Several of Jesus’ stories in Matthew (8:12, 22:13, 25:30) also describe the “outer darkness” where “there will be weeping and gnashing of teeth“. The point conveyed is complete rejection. The message was especially stinging since it was talking about those who expected to be accepted because they thought they were good enough; they were shocked and dismayed to learn otherwise.

Note, by the way, that the lake of fire was not intended for people. It is “the eternal fire which has been prepared for the devil and his angels“. God does NOT want anyone there (John 3:16-19, 2 Peter 3:8-9). But justice demands it when they reject all His offers of rescue.


After the Judgment, Revelation 21 tells the climax of the story:

Then I saw a new heaven and a new earth; for the first heaven and the first earth passed away, and there is no longer any sea. And I saw the holy city, new Jerusalem, coming down out of heaven from God, made ready as a bride adorned for her husband. And I heard a loud voice from the throne, saying, “Behold, the tabernacle of God is among men, and He will dwell among them, and they shall be His people, and God Himself will be among them, and He will wipe away every tear from their eyes; and there will no longer be any death; there will no longer be any mourning, or crying, or pain; the first things have passed away.”

Revelation 21:1-4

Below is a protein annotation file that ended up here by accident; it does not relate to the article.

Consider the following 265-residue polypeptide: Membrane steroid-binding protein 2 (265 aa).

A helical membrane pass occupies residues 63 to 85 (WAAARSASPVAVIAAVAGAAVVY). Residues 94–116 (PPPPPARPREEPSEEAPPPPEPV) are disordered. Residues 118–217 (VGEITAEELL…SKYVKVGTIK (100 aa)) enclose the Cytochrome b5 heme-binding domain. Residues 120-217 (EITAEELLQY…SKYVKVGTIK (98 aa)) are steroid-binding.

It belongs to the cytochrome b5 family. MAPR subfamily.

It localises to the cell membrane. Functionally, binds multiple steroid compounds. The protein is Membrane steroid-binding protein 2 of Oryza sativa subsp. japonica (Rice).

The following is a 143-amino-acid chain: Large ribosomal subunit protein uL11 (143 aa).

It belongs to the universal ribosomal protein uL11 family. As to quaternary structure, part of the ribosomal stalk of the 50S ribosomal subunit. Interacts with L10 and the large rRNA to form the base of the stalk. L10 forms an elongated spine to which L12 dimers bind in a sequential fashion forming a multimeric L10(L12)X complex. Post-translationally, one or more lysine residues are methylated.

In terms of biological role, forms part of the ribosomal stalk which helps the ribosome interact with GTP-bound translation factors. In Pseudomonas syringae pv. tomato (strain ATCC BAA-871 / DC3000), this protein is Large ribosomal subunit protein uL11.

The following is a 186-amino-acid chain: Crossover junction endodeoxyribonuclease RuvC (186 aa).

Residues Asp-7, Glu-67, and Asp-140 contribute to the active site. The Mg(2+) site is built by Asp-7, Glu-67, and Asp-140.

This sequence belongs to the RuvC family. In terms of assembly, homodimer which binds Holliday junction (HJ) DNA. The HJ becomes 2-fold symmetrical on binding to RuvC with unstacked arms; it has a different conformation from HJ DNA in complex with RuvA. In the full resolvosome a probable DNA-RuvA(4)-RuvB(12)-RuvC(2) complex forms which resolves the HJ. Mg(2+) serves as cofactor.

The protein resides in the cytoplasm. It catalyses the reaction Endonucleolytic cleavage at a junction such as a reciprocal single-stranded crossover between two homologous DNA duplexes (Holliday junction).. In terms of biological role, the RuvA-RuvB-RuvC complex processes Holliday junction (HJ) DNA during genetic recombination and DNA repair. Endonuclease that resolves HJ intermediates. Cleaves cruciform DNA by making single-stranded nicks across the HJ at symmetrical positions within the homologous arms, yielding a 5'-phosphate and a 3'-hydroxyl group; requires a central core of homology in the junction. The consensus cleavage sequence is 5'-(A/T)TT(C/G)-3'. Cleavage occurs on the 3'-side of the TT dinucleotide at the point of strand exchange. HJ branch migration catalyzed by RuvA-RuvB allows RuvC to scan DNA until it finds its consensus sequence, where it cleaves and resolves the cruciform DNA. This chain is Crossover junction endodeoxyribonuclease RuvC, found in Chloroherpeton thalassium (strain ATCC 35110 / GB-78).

The rest of Revelation (21:10 through 22:5) describes the beauty and perfection of this new Jerusalem on a fully renewed Earth that will last forever. As the song says:

When we’ve been there ten thousand years,
Bright shining as the sun,
We’ve no less days to sing God’s praise
Than when we first begun.

Amazing Grace

And Jesus says:

And behold, I am coming quickly. Blessed is he who heeds the words of the prophecy of this book.”

Revelation 22:7

Footnotes and Scripture References

  1. Note that if you are reading this post, you already don’t have the “didn’t know about Him” excuse, though!
  2. I wish that I could honestly interpret these verses as being metaphorical instead of literal. That is possible I suppose; I’m certainly not an authority on whether or not God is choosing to repeatedly use a metaphor. But all that I am justified in doing is to put the actual words into this post. If I believe that the Bible is God’s word, then these words are from God also.

Unless otherwise noted, all scripture quotations are taken from the (NASB®) New American Standard Bible®, Copyright © 1960, 1971, 1977, 1995, 2020 by The Lockman Foundation. Used by permission. All rights reserved.

Scripture reference links go to, which defaults to another good translation, the New International Version (NIV).  The site has 20 or more translations available for reference.